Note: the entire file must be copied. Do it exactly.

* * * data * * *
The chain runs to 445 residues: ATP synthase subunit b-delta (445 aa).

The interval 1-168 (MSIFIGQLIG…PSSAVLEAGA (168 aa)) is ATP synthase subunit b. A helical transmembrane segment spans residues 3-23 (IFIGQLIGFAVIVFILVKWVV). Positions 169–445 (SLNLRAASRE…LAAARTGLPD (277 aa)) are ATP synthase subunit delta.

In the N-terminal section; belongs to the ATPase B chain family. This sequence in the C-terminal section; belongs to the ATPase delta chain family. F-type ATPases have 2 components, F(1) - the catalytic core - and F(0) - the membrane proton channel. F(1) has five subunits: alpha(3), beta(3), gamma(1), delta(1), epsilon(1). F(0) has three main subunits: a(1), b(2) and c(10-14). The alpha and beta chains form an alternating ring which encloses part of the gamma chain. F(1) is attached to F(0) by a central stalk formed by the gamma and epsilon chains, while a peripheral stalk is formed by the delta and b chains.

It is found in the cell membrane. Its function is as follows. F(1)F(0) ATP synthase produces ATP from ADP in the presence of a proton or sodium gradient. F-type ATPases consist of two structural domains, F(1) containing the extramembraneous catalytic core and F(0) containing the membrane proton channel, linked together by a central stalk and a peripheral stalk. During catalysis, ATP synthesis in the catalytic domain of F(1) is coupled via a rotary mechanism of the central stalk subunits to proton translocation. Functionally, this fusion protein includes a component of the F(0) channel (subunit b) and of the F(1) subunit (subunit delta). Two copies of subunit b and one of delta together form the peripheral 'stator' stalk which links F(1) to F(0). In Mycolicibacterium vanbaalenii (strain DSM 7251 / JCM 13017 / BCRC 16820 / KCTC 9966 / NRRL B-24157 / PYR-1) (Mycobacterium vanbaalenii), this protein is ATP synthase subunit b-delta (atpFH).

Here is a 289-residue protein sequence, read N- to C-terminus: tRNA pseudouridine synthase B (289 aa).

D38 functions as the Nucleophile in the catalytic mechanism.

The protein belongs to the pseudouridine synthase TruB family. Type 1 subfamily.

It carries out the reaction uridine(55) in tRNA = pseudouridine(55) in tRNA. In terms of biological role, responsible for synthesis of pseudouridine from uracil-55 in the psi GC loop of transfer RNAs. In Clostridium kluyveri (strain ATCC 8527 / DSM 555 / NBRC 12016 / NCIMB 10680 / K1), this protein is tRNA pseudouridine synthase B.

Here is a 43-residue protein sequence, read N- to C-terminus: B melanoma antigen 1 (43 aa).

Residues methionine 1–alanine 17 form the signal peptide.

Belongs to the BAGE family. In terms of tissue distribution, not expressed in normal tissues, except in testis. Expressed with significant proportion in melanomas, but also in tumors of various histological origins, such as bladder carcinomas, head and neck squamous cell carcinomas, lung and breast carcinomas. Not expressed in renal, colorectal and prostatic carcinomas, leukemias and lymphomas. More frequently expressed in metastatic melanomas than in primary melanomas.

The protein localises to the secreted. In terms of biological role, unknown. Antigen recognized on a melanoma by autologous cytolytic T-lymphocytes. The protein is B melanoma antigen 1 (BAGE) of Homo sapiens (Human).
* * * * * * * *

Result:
The chain runs to 445 residues: ATP synthase subunit b-delta (445 aa).

The interval 1-168 (MSIFIGQLIG…PSSAVLEAGA (168 aa)) is ATP synthase subunit b. A helical transmembrane segment spans residues 3-23 (IFIGQLIGFAVIVFILVKWVV). Positions 169–445 (SLNLRAASRE…LAAARTGLPD (277 aa)) are ATP synthase subunit delta.

In the N-terminal section; belongs to the ATPase B chain family. This sequence in the C-terminal section; belongs to the ATPase delta chain family. F-type ATPases have 2 components, F(1) - the catalytic core - and F(0) - the membrane proton channel. F(1) has five subunits: alpha(3), beta(3), gamma(1), delta(1), epsilon(1). F(0) has three main subunits: a(1), b(2) and c(10-14). The alpha and beta chains form an alternating ring which encloses part of the gamma chain. F(1) is attached to F(0) by a central stalk formed by the gamma and epsilon chains, while a peripheral stalk is formed by the delta and b chains.

It is found in the cell membrane. Its function is as follows. F(1)F(0) ATP synthase produces ATP from ADP in the presence of a proton or sodium gradient. F-type ATPases consist of two structural domains, F(1) containing the extramembraneous catalytic core and F(0) containing the membrane proton channel, linked together by a central stalk and a peripheral stalk. During catalysis, ATP synthesis in the catalytic domain of F(1) is coupled via a rotary mechanism of the central stalk subunits to proton translocation. Functionally, this fusion protein includes a component of the F(0) channel (subunit b) and of the F(1) subunit (subunit delta). Two copies of subunit b and one of delta together form the peripheral 'stator' stalk which links F(1) to F(0). In Mycolicibacterium vanbaalenii (strain DSM 7251 / JCM 13017 / BCRC 16820 / KCTC 9966 / NRRL B-24157 / PYR-1) (Mycobacterium vanbaalenii), this protein is ATP synthase subunit b-delta (atpFH).

Here is a 289-residue protein sequence, read N- to C-terminus: tRNA pseudouridine synthase B (289 aa).

D38 functions as the Nucleophile in the catalytic mechanism.

The protein belongs to the pseudouridine synthase TruB family. Type 1 subfamily.

It carries out the reaction uridine(55) in tRNA = pseudouridine(55) in tRNA. In terms of biological role, responsible for synthesis of pseudouridine from uracil-55 in the psi GC loop of transfer RNAs. In Clostridium kluyveri (strain ATCC 8527 / DSM 555 / NBRC 12016 / NCIMB 10680 / K1), this protein is tRNA pseudouridine synthase B.

Here is a 43-residue protein sequence, read N- to C-terminus: B melanoma antigen 1 (43 aa).

Residues methionine 1–alanine 17 form the signal peptide.

Belongs to the BAGE family. In terms of tissue distribution, not expressed in normal tissues, except in testis. Expressed with significant proportion in melanomas, but also in tumors of various histological origins, such as bladder carcinomas, head and neck squamous cell carcinomas, lung and breast carcinomas. Not expressed in renal, colorectal and prostatic carcinomas, leukemias and lymphomas. More frequently expressed in metastatic melanomas than in primary melanomas.

The protein localises to the secreted. In terms of biological role, unknown. Antigen recognized on a melanoma by autologous cytolytic T-lymphocytes. The protein is B melanoma antigen 1 (BAGE) of Homo sapiens (Human).